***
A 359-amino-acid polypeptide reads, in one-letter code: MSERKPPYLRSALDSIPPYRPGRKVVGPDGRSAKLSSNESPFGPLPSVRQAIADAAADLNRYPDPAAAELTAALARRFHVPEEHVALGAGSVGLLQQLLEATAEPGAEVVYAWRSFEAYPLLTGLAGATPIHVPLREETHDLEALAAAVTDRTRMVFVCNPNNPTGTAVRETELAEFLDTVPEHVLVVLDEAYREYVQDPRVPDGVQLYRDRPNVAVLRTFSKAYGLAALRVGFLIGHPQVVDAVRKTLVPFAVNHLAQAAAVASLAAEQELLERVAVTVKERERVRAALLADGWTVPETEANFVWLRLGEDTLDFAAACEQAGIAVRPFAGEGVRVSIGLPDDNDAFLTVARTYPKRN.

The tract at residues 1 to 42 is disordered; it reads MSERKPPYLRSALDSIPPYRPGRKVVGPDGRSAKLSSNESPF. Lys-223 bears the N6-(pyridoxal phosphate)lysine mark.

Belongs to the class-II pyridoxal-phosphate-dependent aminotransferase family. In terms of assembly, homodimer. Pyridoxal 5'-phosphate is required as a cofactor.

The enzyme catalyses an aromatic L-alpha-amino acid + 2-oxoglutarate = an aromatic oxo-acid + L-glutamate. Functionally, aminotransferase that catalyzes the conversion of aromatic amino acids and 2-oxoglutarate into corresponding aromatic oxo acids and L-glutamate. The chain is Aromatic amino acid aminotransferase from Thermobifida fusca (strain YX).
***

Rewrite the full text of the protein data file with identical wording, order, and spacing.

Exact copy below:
A 359-amino-acid polypeptide reads, in one-letter code: MSERKPPYLRSALDSIPPYRPGRKVVGPDGRSAKLSSNESPFGPLPSVRQAIADAAADLNRYPDPAAAELTAALARRFHVPEEHVALGAGSVGLLQQLLEATAEPGAEVVYAWRSFEAYPLLTGLAGATPIHVPLREETHDLEALAAAVTDRTRMVFVCNPNNPTGTAVRETELAEFLDTVPEHVLVVLDEAYREYVQDPRVPDGVQLYRDRPNVAVLRTFSKAYGLAALRVGFLIGHPQVVDAVRKTLVPFAVNHLAQAAAVASLAAEQELLERVAVTVKERERVRAALLADGWTVPETEANFVWLRLGEDTLDFAAACEQAGIAVRPFAGEGVRVSIGLPDDNDAFLTVARTYPKRN.

The tract at residues 1 to 42 is disordered; it reads MSERKPPYLRSALDSIPPYRPGRKVVGPDGRSAKLSSNESPF. Lys-223 bears the N6-(pyridoxal phosphate)lysine mark.

Belongs to the class-II pyridoxal-phosphate-dependent aminotransferase family. In terms of assembly, homodimer. Pyridoxal 5'-phosphate is required as a cofactor.

The enzyme catalyses an aromatic L-alpha-amino acid + 2-oxoglutarate = an aromatic oxo-acid + L-glutamate. Functionally, aminotransferase that catalyzes the conversion of aromatic amino acids and 2-oxoglutarate into corresponding aromatic oxo acids and L-glutamate. The chain is Aromatic amino acid aminotransferase from Thermobifida fusca (strain YX).